When knee osteoarthritis severely impacts quality of life, total knee replacement is a highly cost-effective treatment option, according to a new study supported in part by the National Institute of Arthritis and Musculoskeletal and Skin Diseases (NIAMS). The study also found that when knee replacement is performed at a medical center that does more procedures than others, cost-effectiveness is even greater. The findings were recently published in the Archives of Internal Medicine.
The procedure, in which the damaged joint is surgically replaced by a prosthesis, is a common one for people with debilitating knee osteoarthritis (OA). Each year, some 500,000 knee replacements are performed in the United States. The question, according to study senior author Elena Losina, Ph.D., associate professor of orthopedic surgery at Harvard Medical School and co-director of the Orthopedics and Arthritis Center for Outcomes Research at Brigham and Women's Hospital, is whether the procedure is a good value.
Using a mathematical model they developed to simulate the various outcomes of end-stage knee OA in a Medicare population with and without total knee replacement, Dr. Losina and her colleagues found that the surgery is cost-effective. According to the model, the researchers found that with the procedure patients experienced a functional improvement over the course of their lives resulting in $18,300 per quality-adjusted year of life (QALY), the equivalent of one extra year in perfect health.
The researchers extended their cost-effectiveness analysis to medical centers performing different volumes of knee replacements as a way to better understand how differences in outcomes are translated into cost-effectiveness benefits. Study co-author Jeffrey Katz, M.D., associate professor of medicine and orthopedic surgery at Harvard, had previously found that hospitals with greater case loads achieved better outcomes. The new study shows that if patients have to choose between having the knee replacement procedure in a high-volume or a low-volume hospital, it is more cost-effective to have it in a high-volume hospital. But, adds Dr. Losina, "If there is no choice, and the question is whether to do it anywhere at all, it is better to do it in a lower volume hospital than to continue to have end-stage knee osteoarthritis." Regardless of hospital volume, she says, total knee replacement is a good value for resources spent, and "is more cost-effective than many other medical and surgical treatments we use today."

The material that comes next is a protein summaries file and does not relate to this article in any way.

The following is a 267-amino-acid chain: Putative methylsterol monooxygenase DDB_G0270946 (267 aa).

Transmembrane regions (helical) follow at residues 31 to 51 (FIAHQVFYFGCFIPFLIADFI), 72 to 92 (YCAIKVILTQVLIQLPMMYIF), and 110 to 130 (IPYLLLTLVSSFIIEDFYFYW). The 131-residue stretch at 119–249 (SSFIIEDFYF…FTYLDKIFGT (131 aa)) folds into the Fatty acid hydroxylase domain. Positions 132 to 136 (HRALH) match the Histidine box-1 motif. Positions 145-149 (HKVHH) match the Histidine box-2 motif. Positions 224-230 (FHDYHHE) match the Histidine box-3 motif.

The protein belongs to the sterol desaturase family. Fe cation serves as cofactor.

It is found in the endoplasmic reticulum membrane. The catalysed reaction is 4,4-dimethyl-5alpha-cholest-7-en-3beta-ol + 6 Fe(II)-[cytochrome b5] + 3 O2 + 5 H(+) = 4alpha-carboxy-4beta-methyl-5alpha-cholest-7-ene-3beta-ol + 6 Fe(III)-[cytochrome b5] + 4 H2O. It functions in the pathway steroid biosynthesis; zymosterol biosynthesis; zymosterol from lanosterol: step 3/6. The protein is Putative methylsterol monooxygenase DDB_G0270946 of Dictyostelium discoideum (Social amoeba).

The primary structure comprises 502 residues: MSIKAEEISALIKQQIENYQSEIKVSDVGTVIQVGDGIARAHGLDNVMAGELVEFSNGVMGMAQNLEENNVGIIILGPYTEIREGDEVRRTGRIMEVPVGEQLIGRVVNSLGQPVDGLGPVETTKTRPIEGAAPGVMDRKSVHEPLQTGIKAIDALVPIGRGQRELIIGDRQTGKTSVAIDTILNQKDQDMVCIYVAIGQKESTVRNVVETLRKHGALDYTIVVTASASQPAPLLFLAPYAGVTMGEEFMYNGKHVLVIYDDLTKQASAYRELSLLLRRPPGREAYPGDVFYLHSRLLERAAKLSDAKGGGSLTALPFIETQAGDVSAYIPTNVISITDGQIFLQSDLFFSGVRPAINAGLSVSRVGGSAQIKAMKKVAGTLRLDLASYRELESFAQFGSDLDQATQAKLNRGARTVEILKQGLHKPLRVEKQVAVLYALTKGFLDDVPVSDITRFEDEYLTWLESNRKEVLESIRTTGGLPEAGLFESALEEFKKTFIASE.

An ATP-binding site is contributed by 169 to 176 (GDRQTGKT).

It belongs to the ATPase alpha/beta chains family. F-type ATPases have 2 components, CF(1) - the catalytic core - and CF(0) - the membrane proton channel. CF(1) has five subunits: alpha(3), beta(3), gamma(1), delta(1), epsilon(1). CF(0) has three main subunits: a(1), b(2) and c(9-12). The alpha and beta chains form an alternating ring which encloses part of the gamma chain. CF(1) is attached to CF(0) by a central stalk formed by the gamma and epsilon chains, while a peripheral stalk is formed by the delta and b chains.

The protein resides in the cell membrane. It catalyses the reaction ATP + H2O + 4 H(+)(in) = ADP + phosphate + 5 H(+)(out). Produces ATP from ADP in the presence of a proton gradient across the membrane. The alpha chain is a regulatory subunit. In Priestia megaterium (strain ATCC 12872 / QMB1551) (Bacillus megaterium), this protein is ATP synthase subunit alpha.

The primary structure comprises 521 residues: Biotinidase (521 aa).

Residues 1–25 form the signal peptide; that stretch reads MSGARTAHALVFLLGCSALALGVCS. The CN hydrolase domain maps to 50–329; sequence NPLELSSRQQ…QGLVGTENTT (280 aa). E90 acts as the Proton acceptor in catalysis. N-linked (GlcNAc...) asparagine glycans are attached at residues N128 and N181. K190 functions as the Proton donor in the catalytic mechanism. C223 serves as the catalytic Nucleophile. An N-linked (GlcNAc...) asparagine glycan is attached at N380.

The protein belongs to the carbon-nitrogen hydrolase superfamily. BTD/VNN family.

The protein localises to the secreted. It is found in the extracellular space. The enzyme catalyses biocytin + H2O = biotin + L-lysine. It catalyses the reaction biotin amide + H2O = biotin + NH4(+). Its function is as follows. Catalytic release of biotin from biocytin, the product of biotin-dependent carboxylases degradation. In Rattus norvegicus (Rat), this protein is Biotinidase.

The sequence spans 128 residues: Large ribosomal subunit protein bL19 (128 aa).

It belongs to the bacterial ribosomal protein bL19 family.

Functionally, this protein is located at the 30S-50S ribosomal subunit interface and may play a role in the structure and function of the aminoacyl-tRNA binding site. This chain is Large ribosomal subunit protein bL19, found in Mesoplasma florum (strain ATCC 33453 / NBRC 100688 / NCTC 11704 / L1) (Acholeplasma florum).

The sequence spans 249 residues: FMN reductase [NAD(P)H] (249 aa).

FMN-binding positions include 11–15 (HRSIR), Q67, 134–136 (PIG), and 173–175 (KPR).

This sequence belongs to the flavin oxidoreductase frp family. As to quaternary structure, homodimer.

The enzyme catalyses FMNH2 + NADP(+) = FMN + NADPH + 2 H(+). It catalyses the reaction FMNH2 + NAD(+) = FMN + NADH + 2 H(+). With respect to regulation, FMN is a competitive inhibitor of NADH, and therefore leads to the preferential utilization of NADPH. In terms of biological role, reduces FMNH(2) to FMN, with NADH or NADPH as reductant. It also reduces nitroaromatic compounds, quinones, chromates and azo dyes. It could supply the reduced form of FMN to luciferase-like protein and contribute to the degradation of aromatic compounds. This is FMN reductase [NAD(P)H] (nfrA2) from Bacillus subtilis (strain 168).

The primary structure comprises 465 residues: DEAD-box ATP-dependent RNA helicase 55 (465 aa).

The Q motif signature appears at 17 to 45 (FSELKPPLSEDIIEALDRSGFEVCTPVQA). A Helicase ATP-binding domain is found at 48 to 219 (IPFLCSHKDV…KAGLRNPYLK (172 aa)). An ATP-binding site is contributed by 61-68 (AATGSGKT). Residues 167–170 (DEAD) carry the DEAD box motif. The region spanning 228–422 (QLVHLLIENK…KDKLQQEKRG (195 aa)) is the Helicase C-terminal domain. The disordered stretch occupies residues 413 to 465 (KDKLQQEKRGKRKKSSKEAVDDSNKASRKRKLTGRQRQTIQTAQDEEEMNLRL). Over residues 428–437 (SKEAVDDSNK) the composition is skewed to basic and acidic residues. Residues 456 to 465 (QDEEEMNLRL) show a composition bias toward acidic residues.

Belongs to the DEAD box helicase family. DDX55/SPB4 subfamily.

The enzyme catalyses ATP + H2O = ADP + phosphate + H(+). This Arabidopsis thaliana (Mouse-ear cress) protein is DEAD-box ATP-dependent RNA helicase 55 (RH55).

The investigation's mathematical model used data from several national and population-based studies, including Medicare claims data and a multinational study on patients awaiting knee replacement. The scientists estimated the impact of total knee replacement on quality of life by looking at the differences in life quality six months and one year after surgery with positive differences indicating improvement. Such factors as pain relief, surgical complications and prosthesis failure were considered in the analysis, along with the cost of the surgery itself and other treatment expenses.
"Knee osteoarthritis isn't life-threatening, but it can make life miserable," says Dr. Losina. "Therefore, the aim of treatment is not to add years to life, but to improve its quality."
The study was also supported by an Arthritis Foundation Innovative Research Grant.
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The mission of the National Institute of Arthritis and Musculoskeletal and Skin Diseases (NIAMS), a part of the Department of Health and Human Services' National Institutes of Health, is to support research into the causes, treatment, and prevention of arthritis and musculoskeletal and skin diseases; the training of basic and clinical scientists to carry out this research; and the dissemination of information on research progress in these diseases. For more information about NIAMS, call the information clearinghouse at 301-495-4484 or 877-22-NIAMS (free call) or visit the NIAMS Web site at http://www.niams.nih.gov.
Losina E et al. Cost-effectiveness of total knee arthroplasty in the United States: patient risk and hospital volume. Arch Intern Med. 2009 June; 169(12):1113-1121.
Source for TKR statistics: HCUPnet. National statistics on all stays: 2005 outcomes by patient and hospital characteristics for ICD-9-CM principal procedure code 81.54 total knee replacement. http://hcupnet.ahrq.gov/HCUPnet.jsp.